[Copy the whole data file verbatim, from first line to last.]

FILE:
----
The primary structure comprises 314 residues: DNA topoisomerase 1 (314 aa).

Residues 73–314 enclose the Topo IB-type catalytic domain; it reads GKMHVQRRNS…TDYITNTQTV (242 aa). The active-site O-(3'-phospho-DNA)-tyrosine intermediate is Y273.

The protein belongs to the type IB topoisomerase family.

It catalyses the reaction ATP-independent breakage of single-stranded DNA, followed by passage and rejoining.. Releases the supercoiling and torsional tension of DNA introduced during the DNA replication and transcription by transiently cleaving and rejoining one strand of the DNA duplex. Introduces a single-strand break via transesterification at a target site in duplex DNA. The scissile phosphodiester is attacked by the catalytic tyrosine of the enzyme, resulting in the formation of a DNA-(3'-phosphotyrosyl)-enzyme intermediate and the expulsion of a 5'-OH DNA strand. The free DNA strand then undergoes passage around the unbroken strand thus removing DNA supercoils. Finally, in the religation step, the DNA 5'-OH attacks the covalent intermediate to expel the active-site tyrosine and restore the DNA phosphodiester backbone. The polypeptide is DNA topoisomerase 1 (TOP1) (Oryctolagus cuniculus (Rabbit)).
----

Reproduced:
The primary structure comprises 314 residues: DNA topoisomerase 1 (314 aa).

Residues 73–314 enclose the Topo IB-type catalytic domain; it reads GKMHVQRRNS…TDYITNTQTV (242 aa). The active-site O-(3'-phospho-DNA)-tyrosine intermediate is Y273.

The protein belongs to the type IB topoisomerase family.

It catalyses the reaction ATP-independent breakage of single-stranded DNA, followed by passage and rejoining.. Releases the supercoiling and torsional tension of DNA introduced during the DNA replication and transcription by transiently cleaving and rejoining one strand of the DNA duplex. Introduces a single-strand break via transesterification at a target site in duplex DNA. The scissile phosphodiester is attacked by the catalytic tyrosine of the enzyme, resulting in the formation of a DNA-(3'-phosphotyrosyl)-enzyme intermediate and the expulsion of a 5'-OH DNA strand. The free DNA strand then undergoes passage around the unbroken strand thus removing DNA supercoils. Finally, in the religation step, the DNA 5'-OH attacks the covalent intermediate to expel the active-site tyrosine and restore the DNA phosphodiester backbone. The polypeptide is DNA topoisomerase 1 (TOP1) (Oryctolagus cuniculus (Rabbit)).